South Sudanese President Salva Kiir. Two journalists detained over a video reportedly showing him urinating on himself have been freed. PHOTO | PETER LOUIS | AFP
Two South Sudanese journalists detained over a video reportedly showing President Salva Kiir urinating on himself have been freed, a media lobby group said Wednesday as it demanded the release of two other colleagues.
Two of the seven journalists arrested in January remain in police custody over the video that went viral on social media in December, the Union of Journalists of South Sudan (UJOSS) said.
The journalists — staff at the state-run South Sudan Broadcasting Corporation — were arrested by agents from the National Security Service as part of an investigation into the source of the clip.
In the footage, Kiir, dressed in his trademark black hat and a grey outfit at what is described as a road commissioning ceremony, is seen with a damp patch on his left trouser leg.
“We are still calling on the government to release the two (journalists) who are still behind bars,” UJOSS president Patrick Oyet told AFP.
Oyet urged the government to present the duo in court if they have broken any law, adding that the probe had dragged on for months.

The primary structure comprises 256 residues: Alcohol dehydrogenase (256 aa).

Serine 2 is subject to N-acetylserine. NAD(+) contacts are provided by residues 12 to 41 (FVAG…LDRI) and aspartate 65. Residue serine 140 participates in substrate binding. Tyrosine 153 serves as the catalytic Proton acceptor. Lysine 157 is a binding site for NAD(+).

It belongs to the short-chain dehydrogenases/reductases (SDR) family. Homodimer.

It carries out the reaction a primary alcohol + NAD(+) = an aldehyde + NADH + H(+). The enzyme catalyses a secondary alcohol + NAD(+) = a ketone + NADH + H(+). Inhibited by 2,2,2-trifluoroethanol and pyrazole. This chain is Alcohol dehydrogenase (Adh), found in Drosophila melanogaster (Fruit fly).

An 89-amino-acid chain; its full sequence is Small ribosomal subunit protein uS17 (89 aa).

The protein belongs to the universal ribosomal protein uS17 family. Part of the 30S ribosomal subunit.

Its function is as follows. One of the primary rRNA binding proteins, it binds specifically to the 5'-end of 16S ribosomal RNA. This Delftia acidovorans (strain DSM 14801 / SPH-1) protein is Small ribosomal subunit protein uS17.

“The law says you should carry out investigations and produce somebody in the court within 24 hours.”
“If there is no case they should be released,” he said.
In January, the New York-based Committee to Protect Journalists called for the unconditional release of the journalists and for state authorities to “ensure that they can work without further intimidation or threat of arrest.”
The arrests match “a pattern of security personnel resorting to arbitrary detention whenever officials deem coverage unfavourable”, said CPJ’s sub-Saharan Africa representative, Muthoki Mumo.
Kiir, 71, oversaw the birth of South Sudan as an independent nation after it broke free from Sudan in July 2011.
But the world’s youngest country has lurched from crisis to crisis since then, enduring brutal conflict, political turmoil, natural disasters and hunger.
South Sudan ranks 128th out of 180 countries on the Reporters Without Borders (RSF) press freedom index.
According to the media watchdog, freedom of the press is “extremely precarious” in the landlocked nation, “where journalists work under constant threat and intimidation, and where censorship is ever-present.”